Robert Carlyle has portrayed a Bond baddie, a male stripper,
a drug addict and now a cannibalistic nutter. Is there no
end to this mans' bizarre career? Darren Rea finds out...
ReviewGraveyard: Ravenous doesn't really fit under the
traditional horror genre. How would you best describe it?
Carlyle: I never saw it as a horror film. The other themes
that are woven into the piece were the reasons that I did
it. I think it's a mixed genre piece and when I read the script,
I saw an opportunity for something quite unusual or even original
which is quite hard to come by. It's got this Gothic psychological
feel to it. There
are lots of layers to Ravenous. It amuses me, for instance,
that the film is set in California. And that amuses me because
everything about California is about appearance and this desire
for youth and trying to keep yourself looking young. Vitality,
virility, all that. And that's exactly what my character is
doing and saying. He discovers that cannibalism is going to
keep him young and virile. So he was the first true Californian...
It's an exceptionally black comedy. The humour is extremely
sick. Did you have any objections to any of the humour?
No, not at all. I think it required humour. The subject matter
- cannibalism - is so dark it needs it. If you are going down
that road of dark, dark, dark, you need the humour to counter
It's entertainment. I hope the audience get entertainment
out of it and maybe if people start to talk about the film
they will maybe begin to see some of the metaphors that I
mentioned earlier, about modern day California. And then they
may see it a bit differently.
Was it hard work? It looked like a lot of fun.
It was hard work but you do have fun. You have to. I mean,
if you are standing there with a pitchfork in your stomach
doing this scene and you suddenly catch sight of yourself,
it is funny. You go '******** hell! What a job!' It's funny.
The director also changed before filming started so did that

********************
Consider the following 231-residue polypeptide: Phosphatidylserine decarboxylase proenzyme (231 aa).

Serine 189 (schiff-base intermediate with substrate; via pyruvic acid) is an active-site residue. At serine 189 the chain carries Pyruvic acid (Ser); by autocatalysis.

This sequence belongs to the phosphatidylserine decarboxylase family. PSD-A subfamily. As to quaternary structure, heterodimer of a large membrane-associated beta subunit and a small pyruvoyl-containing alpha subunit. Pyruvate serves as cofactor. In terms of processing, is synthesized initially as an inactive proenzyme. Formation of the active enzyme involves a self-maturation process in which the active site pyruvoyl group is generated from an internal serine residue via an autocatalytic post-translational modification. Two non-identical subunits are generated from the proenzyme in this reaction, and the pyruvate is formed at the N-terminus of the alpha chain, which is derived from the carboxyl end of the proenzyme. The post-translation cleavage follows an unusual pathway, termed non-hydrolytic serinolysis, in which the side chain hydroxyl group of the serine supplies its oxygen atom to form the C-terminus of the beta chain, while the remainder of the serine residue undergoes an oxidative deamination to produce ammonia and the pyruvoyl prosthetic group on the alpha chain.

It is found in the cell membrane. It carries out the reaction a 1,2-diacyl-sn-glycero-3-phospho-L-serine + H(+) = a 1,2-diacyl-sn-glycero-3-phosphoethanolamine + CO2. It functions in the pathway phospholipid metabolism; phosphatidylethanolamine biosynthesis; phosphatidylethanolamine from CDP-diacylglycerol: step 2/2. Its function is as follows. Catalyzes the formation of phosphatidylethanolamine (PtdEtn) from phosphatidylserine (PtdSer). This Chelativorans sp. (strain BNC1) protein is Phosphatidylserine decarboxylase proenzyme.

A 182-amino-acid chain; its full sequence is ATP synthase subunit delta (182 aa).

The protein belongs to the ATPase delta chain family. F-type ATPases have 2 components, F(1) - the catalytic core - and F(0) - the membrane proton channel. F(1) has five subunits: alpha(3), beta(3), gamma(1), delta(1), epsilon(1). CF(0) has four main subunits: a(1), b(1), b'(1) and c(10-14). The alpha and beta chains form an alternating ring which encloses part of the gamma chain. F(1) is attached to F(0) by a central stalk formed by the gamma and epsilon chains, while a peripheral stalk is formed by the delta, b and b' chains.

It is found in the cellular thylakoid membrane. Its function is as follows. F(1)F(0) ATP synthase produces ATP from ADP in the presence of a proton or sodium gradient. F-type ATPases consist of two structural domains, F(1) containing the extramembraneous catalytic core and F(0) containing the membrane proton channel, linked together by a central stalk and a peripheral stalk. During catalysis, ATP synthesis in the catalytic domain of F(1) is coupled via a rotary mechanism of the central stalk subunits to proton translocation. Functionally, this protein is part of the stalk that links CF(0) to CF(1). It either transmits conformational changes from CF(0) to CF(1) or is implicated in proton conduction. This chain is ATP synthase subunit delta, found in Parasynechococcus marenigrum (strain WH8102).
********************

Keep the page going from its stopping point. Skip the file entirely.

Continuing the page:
add any problems? Weren't you instrumental in bringing Antonia
Bird onboard as the new director?
Once Milcho had gone it was vital for me to try and find someone
I could get along with. Antonia is a great friend of mine,
a great collaborator, so it seemed an obvious choice really.
She came in under difficult circumstances and did a fantastic
job. I'm very proud of the film. It's not easy, some people
will love it, some people will hate it,. But I'm delighted
RG: The two of you have worked together a few times in the
past and I understand that you've formed your own production
We have a development company, rather than a production company,
called Fourway Films. The biggest problem in this country
and particularly in Britain, is that scripts don't get the
chance to develop. We have a few projects that were working
on including one that is loosely titled The Scottish Western.
I don't know if many people are aware of it but in the 1780s
there were what is known as the Highland Clearances when a
lot of Scots were shipped out to America. And they were amongst
the first cowboys because that's what they were doing in Scotland
at the time - they were horse thieves and cattle thieves,
they fought each other in various clans. So the idea of these
people meeting with the tribal system of native Americans
is very interesting.
You seem to have a habit of portraying nutters. How do you
prepare for these roles?
I think every actor has their own method. I research things
as much as I possibly can, I try to submerge myself as much
as I possibly can. You know, the theatre and cinema is about
the suspension of belief and it's absolutely vital that I
suspend my own belief. That's a vital part of my own journey.
Being involved in a James Bond movie, was that a childhood
dream for you? You were following in impressive footsteps
- Christopher Lee, Christopher Walken and Telly Savalas have
all been down that road. How did you feel about that?
I didn't agonise over it. I remember going to see the Bond
movies with my father in the '60s and 70s' when Sean Connery
was playing Bond. And, you know, I thought Connery was the
only guy who spoke kind of like me. So there's that link between
Bond and Connery and Scots and stuff. It's fundamental, so
it was an easy choice to make.
How big and influence has your father been on your career?
My father has always been very encouraging for me. I was a
house painter and when I decided that I wasn't going to do
that and I was going to try acting people were, I don't know,
they were shocked, stunned, amazed - all of the above. Except
him. He was always encouraging all through my career - and
it hasn't always been sweetness and light, there have been
hard times. But he has always supported me.
No thoughts of relocating to Los Angeles?
No way. I think it's too dangerous there. I could have gone
to LA maybe three or four years ago, certainly after Trainspotting
and after The Full Monty. I held back and kind of looked
at it from afar. I didn't want to be pushed or pulled in any
What do you think the perception of you is in Hollywood?
I don't know. Maverick? (laughs) Maybe they think I've got
a mouth on me and hopefully they have a grudging respect for
the fact that I don't join in and I'm prepared to do long
Thank you for your time.
thanks to David at DSA